By Richard Rhinehart
Grand Junction, Colorado, September 19, 2013 – A team of five Colorado athletes captured their first Adventure TEAM Challenge championship on Sunday afternoon at McInnis Canyons National Conservation Area near the Utah border.
The Benson Botsford Berserkers, competing in their third Challenge, won the three-day event from World T.E.A.M. Sports, easily outpacing other competing teams from across the country.
“It’s great to see that when we set our minds at accomplishing something, work well as a team, and prepare for the race, we can win the Adventure TEAM Challenge,” said team captain Topher Downham of Boulder.
“This year’s win really reflects on us as a team,” said Jarrod Skulavik of Lakewood. “When we band together and focus on the ATC, we combine our individual greatness to arguably be one of the strongest teams in the competition. Our respect and admiration for one another really keeps us strong, and to boot, we really know how to keep each other smiling.”
All participating teams at the Challenge include two persons with disabilities, one being a wheelchair user. For teams to be successful, they must work together and solve technical issues and problems, ranging from finding checkpoints to efficiently crossing the high desert terrain with a hand cycle.
“To be put in a team, out in the elements, and be told it’s a race, becomes something beyond explanation,” explained John Lintott of Fruita. “We become a unit or machine that has different working parts, and none of those parts have disabilities. We learned this year how to become a single organism.”
Pete Brown of Denver understands the transition a team of athletes must undertake to be successful in an event that has been termed by experienced adventure racers as one of America’s most difficult. “Each year our team has competed in this event, we’ve had a team-oriented goal. Our first year, the goal was just to finish the race, which we did. Our second year, we were really able to build upon what we learned in year one. It really changed the way we looked at the race – we wanted to finish in the top five, and placed third overall. This year, we really wanted to win – we were familiar with the general race course, we knew our strengths and weaknesses and maybe most significant, we knew Lumber Liquidators was taking a year off. It seemed like the stage was set!”
Team Lumber Liquidators, another Colorado-based team, captured the championship for four consecutive years on three courses beginning in 2009. Like the Berserkers, they worked together to overcome obstacles together.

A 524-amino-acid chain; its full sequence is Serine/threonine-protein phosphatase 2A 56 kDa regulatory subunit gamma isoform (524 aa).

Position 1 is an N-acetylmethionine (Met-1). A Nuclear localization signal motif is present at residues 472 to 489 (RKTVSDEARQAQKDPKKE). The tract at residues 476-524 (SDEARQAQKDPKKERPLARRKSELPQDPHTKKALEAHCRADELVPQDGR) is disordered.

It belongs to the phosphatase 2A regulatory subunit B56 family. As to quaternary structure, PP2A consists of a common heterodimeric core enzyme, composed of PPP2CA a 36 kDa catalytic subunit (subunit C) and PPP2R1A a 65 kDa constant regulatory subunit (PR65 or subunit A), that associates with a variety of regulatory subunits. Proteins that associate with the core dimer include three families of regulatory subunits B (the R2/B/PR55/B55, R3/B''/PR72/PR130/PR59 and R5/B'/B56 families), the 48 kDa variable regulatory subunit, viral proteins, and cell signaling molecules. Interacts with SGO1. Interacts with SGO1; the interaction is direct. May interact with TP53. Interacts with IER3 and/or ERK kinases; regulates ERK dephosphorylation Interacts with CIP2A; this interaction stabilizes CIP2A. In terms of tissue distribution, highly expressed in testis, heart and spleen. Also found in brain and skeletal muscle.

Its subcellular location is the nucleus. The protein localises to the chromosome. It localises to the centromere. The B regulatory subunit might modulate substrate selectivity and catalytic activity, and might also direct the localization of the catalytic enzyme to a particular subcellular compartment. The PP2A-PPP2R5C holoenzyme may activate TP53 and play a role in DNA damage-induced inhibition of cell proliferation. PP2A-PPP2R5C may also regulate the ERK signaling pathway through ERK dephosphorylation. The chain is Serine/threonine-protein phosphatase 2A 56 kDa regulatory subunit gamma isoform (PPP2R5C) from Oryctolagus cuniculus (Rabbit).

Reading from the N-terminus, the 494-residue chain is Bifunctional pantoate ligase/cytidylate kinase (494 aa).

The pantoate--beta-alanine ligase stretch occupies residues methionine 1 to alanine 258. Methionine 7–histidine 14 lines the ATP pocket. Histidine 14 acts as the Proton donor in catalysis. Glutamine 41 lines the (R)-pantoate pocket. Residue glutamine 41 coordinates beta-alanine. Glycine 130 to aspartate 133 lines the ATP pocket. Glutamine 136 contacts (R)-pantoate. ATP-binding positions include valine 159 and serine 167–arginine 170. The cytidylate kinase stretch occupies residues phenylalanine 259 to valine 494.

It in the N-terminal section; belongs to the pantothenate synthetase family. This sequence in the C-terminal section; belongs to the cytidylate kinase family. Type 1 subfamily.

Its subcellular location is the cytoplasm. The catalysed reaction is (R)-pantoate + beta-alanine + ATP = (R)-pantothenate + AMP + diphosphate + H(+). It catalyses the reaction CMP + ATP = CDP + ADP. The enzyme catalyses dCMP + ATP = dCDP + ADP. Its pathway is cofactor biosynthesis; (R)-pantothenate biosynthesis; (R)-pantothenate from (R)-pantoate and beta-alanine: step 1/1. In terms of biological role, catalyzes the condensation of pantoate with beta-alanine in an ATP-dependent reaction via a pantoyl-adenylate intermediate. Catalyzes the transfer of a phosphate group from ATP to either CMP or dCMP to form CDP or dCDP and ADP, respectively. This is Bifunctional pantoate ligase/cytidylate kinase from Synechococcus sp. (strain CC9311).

“Pushing ourselves to compete in these types of challenges and events I think makes us stronger in our everyday lives. It helps us to understand the importance of teamwork – to rely on each other and to know when to raise our hands and ask for help,” said Brown.
“Jarrod, John, Pete, and Steve were awesome to race with,” said Downham, a wheelchair athlete who works for the City of Boulder. “They are all great guys who wanted the same thing, victory, and we all pushed it as hard as we could to reach that goal.”
With unprecedented flooding ongoing in Boulder and the Denver area, Downham was in western Colorado at the right time – upon his return following the race, he discovered power had been out at his downtown Boulder condo and he would not have been able to get in or out. Teammate Steve Mestdagh of Boulder left his mountain home west of the city on Thursday evening for the Challenge, barely escaping flooding that temporarily marooned his wife and family at home. Yet, even with the distractions, the team was able to excel.
“For me, it’s about the people,” said Mestdagh of the Challenge. “I get a real high of looking around at camp and talking with more people than I usually talk with in a month.” Explaining that he stutters, Mestdagh notes that “people understand” at the event. “My amputation and stuttering means nothing here. I’m one of the tribe of ‘inconvenienced’ and able bodied people.”
As in previous years, all participating teams finished the Challenge, though some took additional time and effort than the more experienced Berserkers. For these athletes, both able-bodied and disabled, the experience of climbing and rappelling, rafting the Colorado River, mountain biking and route finding was a transformational experience.
“I came away changed, and I hope a better person as a result of meeting everyone,” said Louisville, Kentucky travel and fitness writer Dana McMahan, who covered the event for Women’s Adventure Magazine.
As for 2014, many of the participants plan on returning to again tackle the Challenge, including the Berserkers.
“We definitely plan on defending our title next year,” said Brown. “I think that’ll make it even more exciting and hopefully our team will inspire others to come back next year and push us even harder.”
Sponsors for the 2013 Adventure TEAM Challenge included Fidelity & Guaranty Life, Penske Truck Rental and Timberline Tours. Competing team sponsors included Benson Botsford LLC, Deven’s Recycling Center, Integrated Healthcare Strategies, and the Independence Fund.
World T.E.A.M. Sports is a 501(c)(3) not-for-profit organization chartered in North Carolina and headquartered in Holbrook, New York. Celebrating 20 years in 2013, World T.E.A.M. Sports organizes athletic events for disabled and able bodied citizens – mountain climbing, white water rafting, bicycling, and more.
Richard Rhinehart serves as Director of Communications for World T.E.A.M. Sports.